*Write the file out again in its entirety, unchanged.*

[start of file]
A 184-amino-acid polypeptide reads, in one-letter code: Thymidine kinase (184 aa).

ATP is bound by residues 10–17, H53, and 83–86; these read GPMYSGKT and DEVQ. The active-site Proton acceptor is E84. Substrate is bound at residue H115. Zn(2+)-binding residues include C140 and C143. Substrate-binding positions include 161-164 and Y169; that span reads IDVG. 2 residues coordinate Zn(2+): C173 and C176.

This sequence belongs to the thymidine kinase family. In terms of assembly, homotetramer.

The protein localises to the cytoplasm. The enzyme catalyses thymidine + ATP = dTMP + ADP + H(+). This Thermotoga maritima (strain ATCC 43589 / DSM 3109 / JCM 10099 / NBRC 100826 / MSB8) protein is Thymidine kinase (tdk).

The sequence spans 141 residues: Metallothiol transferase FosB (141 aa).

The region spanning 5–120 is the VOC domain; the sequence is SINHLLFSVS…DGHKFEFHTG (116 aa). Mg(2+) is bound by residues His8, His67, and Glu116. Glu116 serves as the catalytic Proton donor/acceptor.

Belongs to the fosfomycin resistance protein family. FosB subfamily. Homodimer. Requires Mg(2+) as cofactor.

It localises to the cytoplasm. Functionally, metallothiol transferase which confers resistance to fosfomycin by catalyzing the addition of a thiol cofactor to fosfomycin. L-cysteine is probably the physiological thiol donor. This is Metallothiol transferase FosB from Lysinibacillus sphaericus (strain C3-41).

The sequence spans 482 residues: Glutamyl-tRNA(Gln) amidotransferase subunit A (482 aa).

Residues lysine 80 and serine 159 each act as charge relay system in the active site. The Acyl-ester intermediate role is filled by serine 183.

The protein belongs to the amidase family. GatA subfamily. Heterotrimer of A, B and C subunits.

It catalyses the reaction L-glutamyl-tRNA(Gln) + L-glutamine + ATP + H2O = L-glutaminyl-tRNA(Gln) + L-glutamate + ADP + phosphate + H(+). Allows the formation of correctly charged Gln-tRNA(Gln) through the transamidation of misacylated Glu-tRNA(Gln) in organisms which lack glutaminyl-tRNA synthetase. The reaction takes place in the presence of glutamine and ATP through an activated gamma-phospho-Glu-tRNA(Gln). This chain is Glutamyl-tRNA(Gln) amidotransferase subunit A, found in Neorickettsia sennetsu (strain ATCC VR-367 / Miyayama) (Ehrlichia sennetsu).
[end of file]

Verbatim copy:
A 184-amino-acid polypeptide reads, in one-letter code: Thymidine kinase (184 aa).

ATP is bound by residues 10–17, H53, and 83–86; these read GPMYSGKT and DEVQ. The active-site Proton acceptor is E84. Substrate is bound at residue H115. Zn(2+)-binding residues include C140 and C143. Substrate-binding positions include 161-164 and Y169; that span reads IDVG. 2 residues coordinate Zn(2+): C173 and C176.

This sequence belongs to the thymidine kinase family. In terms of assembly, homotetramer.

The protein localises to the cytoplasm. The enzyme catalyses thymidine + ATP = dTMP + ADP + H(+). This Thermotoga maritima (strain ATCC 43589 / DSM 3109 / JCM 10099 / NBRC 100826 / MSB8) protein is Thymidine kinase (tdk).

The sequence spans 141 residues: Metallothiol transferase FosB (141 aa).

The region spanning 5–120 is the VOC domain; the sequence is SINHLLFSVS…DGHKFEFHTG (116 aa). Mg(2+) is bound by residues His8, His67, and Glu116. Glu116 serves as the catalytic Proton donor/acceptor.

Belongs to the fosfomycin resistance protein family. FosB subfamily. Homodimer. Requires Mg(2+) as cofactor.

It localises to the cytoplasm. Functionally, metallothiol transferase which confers resistance to fosfomycin by catalyzing the addition of a thiol cofactor to fosfomycin. L-cysteine is probably the physiological thiol donor. This is Metallothiol transferase FosB from Lysinibacillus sphaericus (strain C3-41).

The sequence spans 482 residues: Glutamyl-tRNA(Gln) amidotransferase subunit A (482 aa).

Residues lysine 80 and serine 159 each act as charge relay system in the active site. The Acyl-ester intermediate role is filled by serine 183.

The protein belongs to the amidase family. GatA subfamily. Heterotrimer of A, B and C subunits.

It catalyses the reaction L-glutamyl-tRNA(Gln) + L-glutamine + ATP + H2O = L-glutaminyl-tRNA(Gln) + L-glutamate + ADP + phosphate + H(+). Allows the formation of correctly charged Gln-tRNA(Gln) through the transamidation of misacylated Glu-tRNA(Gln) in organisms which lack glutaminyl-tRNA synthetase. The reaction takes place in the presence of glutamine and ATP through an activated gamma-phospho-Glu-tRNA(Gln). This chain is Glutamyl-tRNA(Gln) amidotransferase subunit A, found in Neorickettsia sennetsu (strain ATCC VR-367 / Miyayama) (Ehrlichia sennetsu).